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The literal translation of Baekdu Daegan is White Head Great Ridge. Its name originates from the very mountain that the Great Ridge emanates from, Paektu-san (san, ; mountain), 2750m at its summit. Located on the border with China, it is Korea s highest and most sacred mountain, where a volcanic plateau reaches up to windswept peaks that embrace a heavenly caldera filled with sapphire-blue water. It is an enchanting and powerful place. Its summit remains snow-capped almost the entire year, hence the name White Head. Although Korean territories once stretched into Manchuria, two mighty rivers that stretch to the west and east of Paektu-san, spilling respectively into the Yellow Sea and East Sea, now form the modern-day boundary with China. As a result, the only land-bridge that connects the spirit of the Korean peninsula to the Asian continent is that mighty massif. It is from this isolated land-node that Korea s genealogy of mountains begins, scattering a tapestry of endless mountains that consumes seventy-five percent of the peninsula s landscape. From Paektu-san the Baekdu Daegan stretches and twists continuously for some 1680km south towards the sacred peak of Cheonwang-bong (bong, ; peak), 1915m. Along its course, the ridgeline is never cut by water, making it the watershed of the entire peninsula. Korea s jutting landscape has always had an animistic influence on its people. Korea s earliest native traditions were themed around respect for mountains. Their founding leader, King Dan-gun ( ; b.2333 BCE), was said to have achieved the immortal status of Sanshin ( ; Mountain-spirit) instead of his death. Local people have always paid frequent respect to their village s local Sanshin. To protect and respect their mountain's spirit meant to take care of the land's bio-ecology providing better water and air quality for their village crops and themselves. Natural energies were appreciated for their life-giving vitalities. In the greater holistic realm, Paektu-san is seen as the birthplace of all this natural energy, making it the foundation of all civilized Korean life on the peninsula. It transmits this vitality called ji-gi ( ; Earth-energy) throughout the peninsula, via the Baekdu Daegan, according to traditional Pungsu-jiri ( ; geomancy; feng-shui;) theories. From the Baekdu Daegan twelve subsidiary ridges called Jeongmaek ( ) disperse this energy further, channeling the passage of Korea s greatest rivers to her seas at the same time. This combination of energy, land and water is transmitted via the lesser ridgelines even deeper into the very heart of Korean civilization and culture. This anthropomorphic exercise creates an image of the Baekdu Daegan as the spine of the nation, with a central nervous system of natural energy running through it. Its greater and lesser ridges are like the skeletal structure of a human body, providing rigidity and posture. Korea s waterways and streams are therefore the arterial networks that provide a pulse to the people. The clean air generated from this overall mountain-body is life s own breath. This is how the Korean people are intrinsically related to their mountains. It is part of their homogenous identity, mountain-born vitality ingrained into their very DNA. Together they are a family that populates this peninsula -- to damage the Baekdu Daegan is to damage the life of the Korean people. They are one.
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I was on vacation in Korea in early 2006 when I stumbled upon a grand mountain range stretching down the entire peninsula, and yet unknown to outsiders. The Korean people called it the Baekdu Daegan. I was intrigued to find that there is a long trail on its crest that many Koreans strove to trek, or at least aspired to. With little information and no language skills, I set out to discover it. What I found was a riveting mountainscape that exposed to me fascinating concepts of Korea s homogeneous culture, language and identity. Along my saunter, Korean trekkers would instruct me of the symbolic and spiritual significance of the Baekdu Daegan, and that trekking it was more than just pleasure; it was for them a pilgrimage that made them more truly Korean. It quickly captured my imagination. In 2007, I returned to Korea and walked it again, this time producing a guidebook in English with fellow hiker and friend Andrew Douch. The research for the guidebook reaffirmed to me what the Koreans had told me on the trail. Writing it became a phantasmagoric journey into what I term Korean Mountain Culture. Its lure grew. In 2009 I returned to Korea again where I began a six-month wander of the Baekdu Daegans subsidiary ridges, sleeping rough; never knowing what each day would bring, I seemed in-place. Flashes of enlightenment would occasionally hit me. These uncanny moments combined with an endless maze of mountain ridges and new cultural finds convinced me to seek permission within Korea to actualize my fascination with its mountains. Koreans called this draw I felt in-yeon - an inexplicable fate worth pursuing. Naturally, the idea to explore the Baekdu Daegan s entire length on a peninsula snarled by division ensued. I decided that the fairest way to do this would be photographically. I took my idea to Pyongyang, where I discovered that the Paektu Dae San Julgi, as it is titled there, was also an icon of the national spirit. My new idea was warmly received. And so in 2011, I took my first steps on the unexplored mountains of the Baekdu Daegan in the northern half of the Korean Peninsula. I returned again in 2012, and completed my photographic expedition for the first edition of this photographic study. A book that would for the first time document the entire Baekdu Daegan, North & South, featured together a torn nation unified by mountains. As I began putting this photo-art book together I found myself emphasizing mountain photography with minimal text; I would let the viewers decide what the images meant to them. But I do have a voice. The past seven years have seen me travel quietly to many places on this peninsula. Koreans of all kinds encountered along the pathways have always reacted with great enthusiasm about my project, and have helped me accomplish it at many different levels. My social contacts were always memorable and educational. It was all very moving and humbling. My fond memories of these wide travels tell me that the Koreans were wholesomely Korean regardless of what ideals they embrace. Their language, hearts and inner mannerisms are absolutely identical -- facts that we sometimes let outside influences coerce us into thinking aren t so. Although the Baekdu Daegan is on a divided peninsula, its backbone is geographically intact as one mountain-system. As an outsider who can pass across the barriers between the two, then, this book is the fruit of my desire to share the oneness of the Baekdu Daegan with the Korean people and everyone else who currently cannot experience it. Roger Shepherd Beopju Village, Sokli-san June 2013Review:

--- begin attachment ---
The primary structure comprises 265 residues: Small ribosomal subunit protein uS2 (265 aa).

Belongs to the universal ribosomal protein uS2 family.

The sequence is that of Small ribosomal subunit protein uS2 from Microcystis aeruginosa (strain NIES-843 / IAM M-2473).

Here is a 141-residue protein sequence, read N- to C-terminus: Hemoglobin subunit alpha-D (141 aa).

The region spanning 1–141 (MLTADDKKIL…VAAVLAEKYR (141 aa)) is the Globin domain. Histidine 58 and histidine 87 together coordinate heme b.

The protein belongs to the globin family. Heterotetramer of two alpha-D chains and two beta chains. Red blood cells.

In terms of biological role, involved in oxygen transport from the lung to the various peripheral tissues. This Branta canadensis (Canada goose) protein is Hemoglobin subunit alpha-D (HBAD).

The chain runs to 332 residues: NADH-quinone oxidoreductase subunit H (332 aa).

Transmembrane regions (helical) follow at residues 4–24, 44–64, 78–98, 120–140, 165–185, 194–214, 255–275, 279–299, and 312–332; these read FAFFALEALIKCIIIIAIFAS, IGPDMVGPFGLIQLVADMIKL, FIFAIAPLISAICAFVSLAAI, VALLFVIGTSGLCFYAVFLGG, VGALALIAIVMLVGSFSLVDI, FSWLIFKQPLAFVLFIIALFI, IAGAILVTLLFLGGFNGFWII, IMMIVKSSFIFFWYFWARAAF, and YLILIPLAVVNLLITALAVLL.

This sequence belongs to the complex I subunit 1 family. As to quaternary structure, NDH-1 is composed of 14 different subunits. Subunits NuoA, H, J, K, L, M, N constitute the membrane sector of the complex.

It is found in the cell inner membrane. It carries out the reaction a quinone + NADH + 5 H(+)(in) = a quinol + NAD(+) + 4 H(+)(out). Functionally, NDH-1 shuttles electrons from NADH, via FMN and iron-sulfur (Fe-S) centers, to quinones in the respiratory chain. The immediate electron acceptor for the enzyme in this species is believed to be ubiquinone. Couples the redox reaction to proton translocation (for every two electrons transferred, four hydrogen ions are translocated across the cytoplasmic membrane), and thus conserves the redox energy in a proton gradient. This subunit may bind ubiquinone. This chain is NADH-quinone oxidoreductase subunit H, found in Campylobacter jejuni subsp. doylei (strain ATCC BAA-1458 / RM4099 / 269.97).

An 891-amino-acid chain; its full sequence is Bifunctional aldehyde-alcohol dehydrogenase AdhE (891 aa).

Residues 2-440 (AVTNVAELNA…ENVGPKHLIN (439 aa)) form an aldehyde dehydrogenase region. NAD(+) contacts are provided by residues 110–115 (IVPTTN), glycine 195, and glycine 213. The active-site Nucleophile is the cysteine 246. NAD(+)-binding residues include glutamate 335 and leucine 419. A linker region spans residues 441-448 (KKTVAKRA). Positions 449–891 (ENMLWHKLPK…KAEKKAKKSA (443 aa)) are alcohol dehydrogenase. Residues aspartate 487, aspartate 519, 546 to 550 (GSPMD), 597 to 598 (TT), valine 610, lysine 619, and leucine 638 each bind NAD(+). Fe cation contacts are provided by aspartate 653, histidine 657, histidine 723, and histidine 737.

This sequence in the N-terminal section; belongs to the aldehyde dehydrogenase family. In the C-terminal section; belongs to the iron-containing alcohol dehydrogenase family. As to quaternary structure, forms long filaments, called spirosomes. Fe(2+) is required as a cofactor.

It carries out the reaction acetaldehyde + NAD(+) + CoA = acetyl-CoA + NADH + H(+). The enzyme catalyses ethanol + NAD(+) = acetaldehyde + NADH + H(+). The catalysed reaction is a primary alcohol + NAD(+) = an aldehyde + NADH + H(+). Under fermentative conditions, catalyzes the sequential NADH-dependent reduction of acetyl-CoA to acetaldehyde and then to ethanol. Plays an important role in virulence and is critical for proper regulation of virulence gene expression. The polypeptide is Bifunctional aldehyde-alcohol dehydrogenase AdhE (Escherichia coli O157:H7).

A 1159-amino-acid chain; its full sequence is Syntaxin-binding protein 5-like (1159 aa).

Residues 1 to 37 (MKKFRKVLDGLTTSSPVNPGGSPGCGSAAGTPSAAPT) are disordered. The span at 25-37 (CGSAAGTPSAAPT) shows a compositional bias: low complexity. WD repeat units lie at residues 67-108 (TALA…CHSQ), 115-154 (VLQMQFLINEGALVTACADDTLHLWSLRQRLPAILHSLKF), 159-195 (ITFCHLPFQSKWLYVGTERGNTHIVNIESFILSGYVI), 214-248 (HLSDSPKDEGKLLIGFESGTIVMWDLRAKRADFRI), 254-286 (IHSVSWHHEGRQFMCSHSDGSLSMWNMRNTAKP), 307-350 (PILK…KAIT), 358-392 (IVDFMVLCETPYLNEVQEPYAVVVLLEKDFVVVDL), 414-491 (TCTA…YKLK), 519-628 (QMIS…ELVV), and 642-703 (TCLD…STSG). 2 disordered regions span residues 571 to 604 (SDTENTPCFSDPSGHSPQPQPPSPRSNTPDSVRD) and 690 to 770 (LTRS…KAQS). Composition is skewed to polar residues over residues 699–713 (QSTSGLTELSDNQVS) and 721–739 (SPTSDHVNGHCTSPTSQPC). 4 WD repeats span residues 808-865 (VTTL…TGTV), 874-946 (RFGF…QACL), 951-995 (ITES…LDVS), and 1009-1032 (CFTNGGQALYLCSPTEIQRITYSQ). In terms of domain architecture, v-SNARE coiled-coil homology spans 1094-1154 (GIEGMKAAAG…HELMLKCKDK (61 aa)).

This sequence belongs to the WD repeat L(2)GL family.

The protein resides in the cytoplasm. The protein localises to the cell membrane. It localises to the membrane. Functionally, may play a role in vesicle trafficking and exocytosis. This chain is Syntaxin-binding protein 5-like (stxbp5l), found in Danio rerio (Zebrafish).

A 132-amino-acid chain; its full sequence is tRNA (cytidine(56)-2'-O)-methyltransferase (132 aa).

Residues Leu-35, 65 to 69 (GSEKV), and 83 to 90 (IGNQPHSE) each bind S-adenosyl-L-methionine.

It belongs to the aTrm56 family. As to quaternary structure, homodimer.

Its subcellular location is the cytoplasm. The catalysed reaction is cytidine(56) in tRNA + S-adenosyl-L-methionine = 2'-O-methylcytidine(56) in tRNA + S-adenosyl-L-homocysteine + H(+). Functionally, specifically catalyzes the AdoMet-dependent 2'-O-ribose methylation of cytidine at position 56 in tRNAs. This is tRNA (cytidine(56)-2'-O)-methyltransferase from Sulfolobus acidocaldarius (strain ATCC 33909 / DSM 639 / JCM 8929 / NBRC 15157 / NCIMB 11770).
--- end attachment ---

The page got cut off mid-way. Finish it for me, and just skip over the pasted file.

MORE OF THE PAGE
The beauty of the Baekdu Daegan has now been vividly captured, this time photographically. A hiker from New Zealand, Roger Shepherd, has published a collection of photographs that capture the depth and beauty of the mountains in a series of 108 photos, taken both day and night and colored by the changes of the seasons. In Shepherd s collection, titled Baekdu Daegan Korea, Mountains of North and South Korea, his photographs show the stunning mountainscape as seen through the viewfinder of his camera, taken from 2007 to 2013. The photographer intended through his photos to not only share the striking landscape of the mountains but also to bring together the two divided Koreas. The collection starts with a photo of a bird s-eye view of the Ryanggang-do region around Baekdusan and ends with a sunrise over Cheonwang-bong, one of many Jirisan peaks. As the photographer says, these 108 photos allow the viewer to feel like he is trekking from the starting point of the Baekdu Daegan all the way through to its end. It seems obvious that Shepherd s photographic expedition must have been an arduous task. George Richard Fleming, a photographer and professor at Sacramento City College, once said about Ansel Adams, one of the best-known American landscape photographers, that, Adams photos are the ones that captured the best moments of the place. That was possible because he lived there for a long time. So his pictures are not the ones that anybody could emulate. As the professor said, Shepherd, too, stayed in the Baekdu Daegan as long as he could to get the best shots. He even resigned himself to sleeping out in the open to find the best places and best moments. Everyone can see that effort in his photos, where he presses the shutter button at the exact, perfect moment, such as during the sunrise, sunset and throughout the changes of the seasons across the mountain ranges. Shepherd tried also to include in his book the Korean spirit enshrined in the mountains, plants and trees that have long taken root there, watching over Koreans lives throughout the years. Most notably, with this book, the photographer wanted to show that the peninsula, though now politically divided, is still linked together by the Baekdu Daegan. That s why he took so many photos that focus on its ridges, stretching from the north all the way through to the south. --By Jeon Han, Sohn JiAe Korea.net Staff Writers